But the reality is that the Turkish champions were the better side throughout in Istanbul, dominating proceedings with only impressive goalkeeping from Peter Schmeichel keeping them at bay.

In the United dressing room after the game, it was eerily silent. ‘Sometimes if you don’t talk at all it has more of an impact. It was one of these nights. We were all sick [to go out of the competition],’ Ferguson said.

If the United players were numb, the reaction from Galatasaray was one of euphoria. Players were held aloft by the hordes of home supporters as if they had won the European Cup, the World Cup and the Eurovision Song Contest, all at once.

Their reaction was understandable. Until this match, the Turkish national team and its clubs were relative minnows in world football. England had beaten Turkey 8-0 less than six years previously as they continued to toil on the international stage, not qualifying for a major tournament since 1954.

Furthermore, the country’s club sides rarely threatened European football’s elite. Nobody had given Galatasaray a chance against United and to shed further light into the Turkish footballing soul, there was a much-used phrase at the time to describe a narrow loss as an honour, ‘at least we weren’t humiliated’ being the mantra.

Now, however, it was exhilaration the fans were feeling, not humiliation. If losing narrowly was seen as a success, you can imagine what going through to the last eight of the Champions League meant to everyone associated with the club.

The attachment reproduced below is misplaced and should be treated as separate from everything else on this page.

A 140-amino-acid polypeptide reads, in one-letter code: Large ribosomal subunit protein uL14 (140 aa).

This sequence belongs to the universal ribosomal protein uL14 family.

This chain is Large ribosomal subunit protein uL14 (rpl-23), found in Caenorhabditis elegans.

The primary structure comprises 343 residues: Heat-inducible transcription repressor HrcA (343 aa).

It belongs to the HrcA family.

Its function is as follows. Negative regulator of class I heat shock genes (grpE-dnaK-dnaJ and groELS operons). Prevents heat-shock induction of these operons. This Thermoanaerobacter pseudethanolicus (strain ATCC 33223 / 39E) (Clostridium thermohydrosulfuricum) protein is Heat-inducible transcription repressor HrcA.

A commentator on the pitch reacted to the victory as though he had just seen a UFO and was telling a disbelieving audience to come quick. He screamed his questions excitedly in the direction of Galatasaray vice-president Adnan Polat just after the final whistle, and the club official responded, ‘This victory is for Turkey, not just Galatasaray.’ With pandemonium around him, Polat calmly reiterated, ‘It was for the whole nation.’

Legendary Galatasary defender Bülent Korkmaz echoed these sentiments when he said, ‘We delivered this victory to the nation. What can I say? I’m just so happy for the whole country.’ The centre-back’s surname translates as fearless, an attribute that could hardly be said of their opponents.

Midfielder Suat Kaya was seen holding his head in disbelief as fans jubilantly greeted him. He was almost on the verge of fainting as he told the reporter, ‘I just want to be with my family.’ He was looking forward to celebrating with his loved ones, but you sensed it could also have been rooted in wanting a safe haven from the hysterical fans.

Tugay Kerimoğlu, who would go on to play for Blackburn Rovers, was in tears as he sat on the shoulders of supporters.

They were tears of happiness, though, as he said, ‘Galatasaray are the biggest, Galatasaray are the best. But we love Beşiktaş fans. We love Fenerbahçe fans. We love Trabzonspor as well.’

These are incredible words given the animosity between the country’s most successful clubs. And with that, the reporter kissed him on the head while United went away to lick their wounds.

To put even more perspective on the dire performance of United in that season’s competition, Galatasaray had peaked.

They went out limply in the next round, a group stage that involved six matches, with the Turkish side winning none of them.

For Manchester United, the journey was just beginning towards their inexorable rise to the top of European football –peaking with Champions League glory in 1999.

But it must not be forgotten where it all began – on the banks of the Bosphorus when it was United who lost their honour and Galatasaray were able to bask in the glory of humiliating their much-vaunted opponents.